Pick any frame of your choice like I've done above and choose Export. Then you can open it in an art program of your choice. I don't think MS Paint will work too well, since it doesn't support transparency well. I usually use Paintshop Pro or Photoshop but there are probably other art programs too... GIMP may work, it's free anyway, in case you don't have any art programs.
Note, I'm not going to tell you how to work your art program... It would make this tutorial way long XD I will use Paintshop pro this time and give the basics...
First off, you don't need to export the pic. I'm just doing it here because
it's the quickest way to get the right format picture and to get you used to the
Tinker design. You can draw from scratch too.
Open the exported picture or make a new one in the program of your choice, and basically remove the shoe and draw/add whatever you want instead. You can resize the picture, it doesn't need to be the same dimensions. It does however need to fulfill the following:
A simple way to make sure you are using correct petz colours is to keep a colour chart by yourself. A quick way to get one is to open LNZ Pro, and use the internal chart. You find it by opening a breed file, then in the section right above where you change info there says "insert". Click on that and then colour chart, and make a screenshot (press Printscreen, normally located to the right of your F12 button) and paste in your art program, and you can pick colours from it!
This is what my toy graphic looks like:
It is simply a resized photo because I was being very lazy and didn't feel like making a "real" toy :P The colours are not going to be that smooth in the game, because Petz only supports its own palette of 256 colours, but it looked decent enough when tested so I went with it... the result below can give you an idea on how much a photo can be changed when inserted into Petz.
When you've done with this portion, go back to Tinker. Mark the pic and choose Import, then replace the picture with yours. You will get a sort of preview of how the game will handle the colours. Does it look OK? If not, go back and fix it in your art program. If it does, replace all graphics in all the sections in Tinker with yours. If you want to animate you can make different frames but I will not do that here, statues don't move anyway :P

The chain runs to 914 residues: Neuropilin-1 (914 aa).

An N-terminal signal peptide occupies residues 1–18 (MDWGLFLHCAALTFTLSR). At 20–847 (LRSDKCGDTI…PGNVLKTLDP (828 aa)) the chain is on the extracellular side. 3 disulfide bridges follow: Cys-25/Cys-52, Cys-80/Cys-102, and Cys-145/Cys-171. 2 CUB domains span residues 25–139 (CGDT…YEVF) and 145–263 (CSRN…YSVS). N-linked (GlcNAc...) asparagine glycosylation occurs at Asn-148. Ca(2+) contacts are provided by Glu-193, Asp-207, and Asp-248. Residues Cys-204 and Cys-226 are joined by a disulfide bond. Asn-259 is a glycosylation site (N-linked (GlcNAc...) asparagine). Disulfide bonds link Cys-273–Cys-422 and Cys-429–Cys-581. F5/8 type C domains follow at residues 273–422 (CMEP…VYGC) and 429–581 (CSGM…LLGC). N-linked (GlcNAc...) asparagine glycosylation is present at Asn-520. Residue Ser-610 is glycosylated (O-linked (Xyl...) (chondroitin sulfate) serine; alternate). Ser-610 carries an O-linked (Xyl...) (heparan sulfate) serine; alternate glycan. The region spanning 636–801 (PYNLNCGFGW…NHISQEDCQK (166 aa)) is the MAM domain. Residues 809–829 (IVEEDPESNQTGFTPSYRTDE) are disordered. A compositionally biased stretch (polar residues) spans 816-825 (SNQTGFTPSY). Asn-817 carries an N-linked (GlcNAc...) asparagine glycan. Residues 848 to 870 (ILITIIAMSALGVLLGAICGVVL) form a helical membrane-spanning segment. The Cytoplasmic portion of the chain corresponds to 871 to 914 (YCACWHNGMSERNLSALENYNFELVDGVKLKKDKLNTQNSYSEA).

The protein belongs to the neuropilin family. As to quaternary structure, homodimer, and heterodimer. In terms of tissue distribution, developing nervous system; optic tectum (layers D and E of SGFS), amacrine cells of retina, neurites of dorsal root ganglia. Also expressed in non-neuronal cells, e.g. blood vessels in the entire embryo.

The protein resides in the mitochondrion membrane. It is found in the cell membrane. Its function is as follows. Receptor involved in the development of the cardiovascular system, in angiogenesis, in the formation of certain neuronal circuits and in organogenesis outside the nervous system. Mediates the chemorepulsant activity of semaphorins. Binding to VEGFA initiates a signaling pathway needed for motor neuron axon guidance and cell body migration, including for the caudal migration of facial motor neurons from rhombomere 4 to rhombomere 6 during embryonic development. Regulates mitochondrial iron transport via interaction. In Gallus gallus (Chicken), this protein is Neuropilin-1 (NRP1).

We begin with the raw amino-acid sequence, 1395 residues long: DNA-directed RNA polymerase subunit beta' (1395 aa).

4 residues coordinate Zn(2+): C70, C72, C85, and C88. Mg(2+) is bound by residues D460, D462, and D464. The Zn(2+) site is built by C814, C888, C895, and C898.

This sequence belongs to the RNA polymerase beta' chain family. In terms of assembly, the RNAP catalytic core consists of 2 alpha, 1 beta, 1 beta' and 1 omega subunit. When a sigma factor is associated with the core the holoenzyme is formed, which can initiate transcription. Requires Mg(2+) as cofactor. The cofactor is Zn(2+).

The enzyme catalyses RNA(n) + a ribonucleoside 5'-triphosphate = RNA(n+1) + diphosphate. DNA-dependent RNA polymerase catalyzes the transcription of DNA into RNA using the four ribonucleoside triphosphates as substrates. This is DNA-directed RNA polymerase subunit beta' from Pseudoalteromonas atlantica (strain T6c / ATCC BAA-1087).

Looking at Tinker you will find a couple of settings called X-shift and Y-shift under eath picture. They affect how the toy moves when held, dropped etc. Normally you don't need to touch those at all but sometimes you can play around them to find something that works. Try playing with them and see how it affects the toy in the game!
When you have replaced all the graphics, save. Then re-open the file in Tinker, but now pick the "Away" option instead of the other one that you already changede. Now you are going to add the on-shelf graphics. I normally just take the original graphic and resize it and make it smaller, maybe 30-40 pixels high. A tip! If resizing in f.ex. Paintshop pro, in the Resize Image window, change the Resample Option from Smart Resize to Pixel resize. It will avoid the image from being anti-aliased (though otherwise pretty ugly, it usually works good for the shelf images).
Open Petz, and if you've done everything riiiight... you should have your own
brand new toy in the toy closet somewhere, weee!
"Gasp! It's so lifelike!"
Congratulations, you've made your first toy! Hope the tutorial wasn't too confusing...
A few common problems I've encountered sometimes:
Q: File isn't showing up in the game!
A: Try another breed ID, not all work for toys, it's trial and error until you find one that does. When you've found a "string" that works, use it as much as you can, f.ex if the first file uses XXXX1 you can try XXXX2 for the next one, XXX3 for the one after that etc, to make your life easier.
Q: File works, but I can't see any thumbnail in the closet, it's empty!
A: You've forgotten to change the sprite name in Hex Workshop, go and fix it there.
Q: The colours are all wonky!
A: Petz only supports its own colour palette which only has 256 colours. Try to fix the image up so it only uses Petz-OK colours. Go by a chart if neccessary.
Q: When I bring out the toy next to the one it was hexed from, both look
identical, but they look OK when out on their own!
A: You've not changed all sprite names. Check in LNZ Pro and make sure they are different everywhere.